Should the profits be shared? No. That would defeat competition.
Should the people be helped? Yes. How? That's a ques which involves more people than just the Coffee owners.
And will free software actually break the shackles of greedy corporates?

Yes I do agree with you that the evil is not capitalism. Rather, the problems are inherent problems in the society. However capitalism by itself does not, and will not, take care off such problems because the 'capitalist' will always stand to gain by having such problems around. Again I do not see that as a problem with capitalism, because that is again primary animal (err... human) nature - to keep one's personal well being and safety above everything else.

I think the fundamental problems here are

a) Lack of information about opportunities in the market
b) Lack of empowerment that would allow the producers to grab these opportunities

I would however like to answer one of your question from a different perspective.

Should the profits be shared?

A profit made by discounting costs being unpaid for is not really profit. So in the particular case somebody should really be paying for the maintenance of the laborers involved in the cultivation of coffee. Maintenance would include all their and their families living expenses, their educational and health expenses. That is the ideal definition of the cost of labor. So when it is not being paid for by exploiting market conditions, it is not really fair profit. A normal solution is government intervention in providing these empowering agents like health and education while recovering the costs of these from the corporates who are benefiting from the biased system through taxes or duties or even absorbing the costs in the short term.

BTW why was "Free Software" brought into context here? It might help in the technology empowerment part of the people but may not become a direct contributor to the solution to the problem at hand.

Hi Anoop,
I don't understand what kind of contribution required changing this. May be it’s my lack of knowledge; I am not getting anything in my mind. Hope you can enlighten me more :)

The unfairness in the system is so transparent that people who are not at the receiving end of it does not even realize that it is happening. What needs to be done is simple. We have to be a more aware of what is happening around us, we have to be more sensitized and finally we have to apply thought before all our actions. Then of course, those of us who want to be more proactive can decide to act and work together to solve these problems.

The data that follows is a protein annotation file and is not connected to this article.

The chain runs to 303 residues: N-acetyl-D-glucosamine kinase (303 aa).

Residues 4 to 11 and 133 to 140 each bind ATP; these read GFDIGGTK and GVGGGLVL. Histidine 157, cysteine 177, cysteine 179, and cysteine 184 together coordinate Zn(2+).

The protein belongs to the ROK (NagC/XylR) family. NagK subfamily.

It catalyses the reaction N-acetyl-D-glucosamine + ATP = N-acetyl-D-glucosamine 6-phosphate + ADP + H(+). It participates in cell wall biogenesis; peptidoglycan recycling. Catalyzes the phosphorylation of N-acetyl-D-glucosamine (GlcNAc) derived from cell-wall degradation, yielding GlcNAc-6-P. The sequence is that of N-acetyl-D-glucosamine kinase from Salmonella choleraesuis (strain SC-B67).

Time and again, people are made aware of such injustice, but everyone slips back to their daily routine. Why does that relapse of sensitivity happen?

1. Because most social issues do not have a quick fix solution. Most of them has evolved over generations and people are not willing to give a shot to something that is not sure to produce results. A lot of such issues do not even have a all acceptable solution.

2. Fear of being left out. Gandhi said "Be the change you want to see in the world.". But how many of us would rather be considered a "possible failure" than a "sure fire success"? Most of us will privately admit that they want to do their bit, but dont want those attempts to affect their daily life. If there is a mass movement, then maybe more people would participate.

The solution could be mass movement through the media. If enough people are sensitized at the same time with a crystal clear solution and definite time frame, a social change cold be possible. For this a very dedicated leadership should be present.

A sad fact of social leadership is that.. if there isnt a capable leader, an incapable one will still become the leader, and will prevent a capable one from becoming a leader with experience.